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January 25th marks the birthday of Scotland’s greatest poet, Robert Burns. While his personal character was less than laudable, his poetry has influenced many throughout the world. Before Sir Walter Scott brought Scottish culture and romanticism to its current height in the early 19th century, Burns gave birth to the romantic movement in Scotland through his love poems and social and political commentary. Many of the popular Scottish folk songs today (Auld Lang Syne, Ae Fond Kiss, Scots Wha Hae, etc.) all were written or popularized by Burns.

His works span many different genres and gives the reader an insight into the thoughts and life of a Scottish farmer. “To a Mouse” was written as he was plowing in the field:

But, Mousie, thou art no thy lane,
In proving foresight may be vain;
The best-laid schemes o’ mice an ‘men
Gang aft agley,
An’lea’e us nought but grief an’ pain,
For promis’d joy!

Still thou art blest, compar’d wi’ me
The present only toucheth thee:
But, Och! I backward cast my e’e.
On prospects drear!
An’ forward, tho’ I canna see,
I guess an’ fear!

While his romantic poetry and folks songs are among his most famous, Burns also wrote many on the political and social issues of his day. Poems such as “Ballad on the American War”, “Election Ballad” , “Such a Parcel o Rogues in a nation” use the Scots language to speak about political issues. One of his most famous poems speaks of the brotherhood of all men, an idea which was very new and dangerous in his time,

Is there for honest Poverty
That hings his head, an’ a’ that;
The coward slave-we pass him by,
We dare be poor for a’ that!
For a’ that, an’ a’ that.
Our toils obscure an’ a’ that,
The rank is but the guinea’s stamp,
The Man’s the gowd for a’ that.

What though on hamely fare we dine,
Wear hoddin grey, an’ a that;
Gie fools their silks, and knaves their wine;
A Man’s a Man for a’ that:
For a’ that, and a’ that,
Their tinsel show, an’ a’ that;
The honest man, tho’ e’er sae poor,
Is king o’ men for a’ that.

Ye see yon birkie, ca’d a lord,
Wha struts, an’ stares, an’ a’ that;
Tho’ hundreds worship at his word,
He’s but a coof for a’ that:
For a’ that, an’ a’ that,
His ribband, star, an’ a’ that:
The man o’ independent mind
He looks an’ laughs at a’ that.

A prince can mak a belted knight,
A marquis, duke, an’ a’ that;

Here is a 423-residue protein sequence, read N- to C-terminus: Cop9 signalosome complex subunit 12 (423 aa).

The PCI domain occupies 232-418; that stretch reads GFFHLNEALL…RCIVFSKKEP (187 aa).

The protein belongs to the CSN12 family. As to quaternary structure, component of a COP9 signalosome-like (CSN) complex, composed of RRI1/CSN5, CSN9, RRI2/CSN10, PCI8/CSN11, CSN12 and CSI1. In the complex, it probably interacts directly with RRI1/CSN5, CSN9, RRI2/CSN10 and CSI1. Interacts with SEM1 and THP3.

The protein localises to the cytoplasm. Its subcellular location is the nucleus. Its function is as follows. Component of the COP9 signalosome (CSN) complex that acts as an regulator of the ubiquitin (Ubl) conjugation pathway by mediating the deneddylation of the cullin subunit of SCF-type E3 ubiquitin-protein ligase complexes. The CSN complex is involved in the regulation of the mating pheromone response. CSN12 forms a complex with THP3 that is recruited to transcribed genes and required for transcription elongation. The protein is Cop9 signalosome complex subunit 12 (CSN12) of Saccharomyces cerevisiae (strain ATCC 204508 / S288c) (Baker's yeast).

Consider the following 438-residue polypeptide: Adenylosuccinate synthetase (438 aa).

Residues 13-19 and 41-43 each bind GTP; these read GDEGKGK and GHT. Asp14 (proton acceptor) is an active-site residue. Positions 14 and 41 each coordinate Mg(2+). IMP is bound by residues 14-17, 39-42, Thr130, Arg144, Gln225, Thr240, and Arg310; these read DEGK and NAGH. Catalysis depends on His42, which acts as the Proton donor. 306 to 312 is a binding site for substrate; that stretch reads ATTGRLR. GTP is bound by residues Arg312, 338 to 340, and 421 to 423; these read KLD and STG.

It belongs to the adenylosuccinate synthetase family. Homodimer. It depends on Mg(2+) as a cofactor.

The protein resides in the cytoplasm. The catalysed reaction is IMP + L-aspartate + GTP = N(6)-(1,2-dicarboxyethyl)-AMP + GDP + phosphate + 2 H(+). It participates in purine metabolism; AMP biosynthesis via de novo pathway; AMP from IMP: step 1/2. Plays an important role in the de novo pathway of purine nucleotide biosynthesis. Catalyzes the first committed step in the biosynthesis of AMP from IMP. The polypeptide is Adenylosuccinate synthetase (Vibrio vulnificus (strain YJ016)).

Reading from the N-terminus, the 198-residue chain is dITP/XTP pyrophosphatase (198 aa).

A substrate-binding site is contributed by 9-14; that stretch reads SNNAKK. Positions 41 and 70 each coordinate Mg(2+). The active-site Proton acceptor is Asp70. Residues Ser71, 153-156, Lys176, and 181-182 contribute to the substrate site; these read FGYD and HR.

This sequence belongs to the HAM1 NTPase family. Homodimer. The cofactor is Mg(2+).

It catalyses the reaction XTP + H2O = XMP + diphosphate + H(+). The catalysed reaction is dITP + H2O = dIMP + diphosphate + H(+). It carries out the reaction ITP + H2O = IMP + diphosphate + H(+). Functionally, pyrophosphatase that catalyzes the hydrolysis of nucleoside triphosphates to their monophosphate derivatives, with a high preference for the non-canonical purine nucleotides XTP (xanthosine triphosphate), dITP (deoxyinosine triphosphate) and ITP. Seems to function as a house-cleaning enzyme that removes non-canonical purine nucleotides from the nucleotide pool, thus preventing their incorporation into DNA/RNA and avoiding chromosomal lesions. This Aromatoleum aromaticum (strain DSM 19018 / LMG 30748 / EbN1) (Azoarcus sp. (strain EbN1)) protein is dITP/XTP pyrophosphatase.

But an honest man’s abon his might,
Gude faith, he maunna fa’ that!
For a’ that, an’ a’ that,
Their dignities an’ a’ that;
The pith o’ sense, an’ pride o’ worth,
Are higher rank than a’ that.

Then let us pray that come it may,
(As come it will for a’ that,)
That Sense and Worth, o’er a’ the earth,
Shall bear the gree, an’ a’ that.
For a’ that, an’ a’ that,
It’s coming yet for a’ that,
That Man to Man, the world o’er,
Shall brothers be for a’ that.

But why all this fuss over a farmer poet that’s been dead over 200 years? Burns wrote for the common man. His poems highlight many of the issues that he and his fellow Scots faced which helped them express their joy, their sorrow, or their frustration in whatever situation they faced. His use of the Scots language inspired others to use the same and have henceforth kept it alive. He also immortalized many folk songs that would have died out had he not published them. “Auld Lang Syne” is perhaps the most famous Burns song that is still sung around the world every new year. Even great popular artists of the modern era have been influenced by Robert Burns. Bob Dylan once said that Burns’ song “My Love is like a Red, Red Rose” was his greatest lyrical inspiration. Burns’ published works were not only enjoyed in Scotland but were carried abroad. Today you have people who celebrate Burns’ influence in their culture from Jamaica to China.

That is why people celebrate the legacy of Burns on the 25th of January with Burns night. Traditionally a supper is served consisting of haggis, chappit tatties and neeps (mashed potatoes and swede/rutabaga) and the singing and reciting of his poems. As the haggis is brought in, a piper plays “Highland Laddie” and someone will recite Burns’ “Address to the Haggis”:

Fair fa’ your honest, sonsie face,
Great chieftain o’ the pudding-race!
Aboon them a’ yet tak your place,
Painch, tripe, or thairm:
Weel are ye wordy o’a grace
As lang’s my arm.

The groaning trencher there ye fill,
Your hurdies like a distant hill,
Your pin was help to mend a mill
In time o’need,
While thro’ your pores the dews distil
Like amber bead.

His knife see rustic Labour dight,
An’ cut you up wi’ ready sleight,
Trenching your gushing entrails bright,
Like ony ditch;
And then, O what a glorious sight,
Warm-reekin’, rich!

Then, horn for horn, they stretch an’ strive:
Deil tak the hindmost! on they drive,
Till a’ their weel-swall’d kytes belyve
Are bent like drums;
Then auld Guidman, maist like to rive,
Bethankit! hums.

Is there that owre his French ragout
Or olio that wad staw a sow,
Or fricassee wad make her spew
Wi’ perfect sconner,
Looks down wi’ sneering, scornfu’ view
On sic a dinner?

Poor devil! see him owre his trash,
As feckles as wither’d rash,
His spindle shank, a guid whip-lash;
His nieve a nit;
Thro’ blody flood or field to dash,
O how unfit!

But mark the Rustic, haggis-fed,
The trembling earth resounds his tread.
Clap in his walie nieve a blade,
He’ll mak it whissle;
An’ legs an’ arms, an’ hands will sned,
Like taps o’ trissle.

Ye Pow’rs, wha mak mankind your care,
And dish them out their bill o’ fare,
Auld Scotland wants nae skinking ware
That jaups in luggies;
But, if ye wish her gratefu’ prayer
Gie her a haggis!

So if you have Scottish heritage or have enjoyed his poetry, raise a glass tonight in honor of Scotland’s bard and perhaps sing one of his songs. Slainte mhath!

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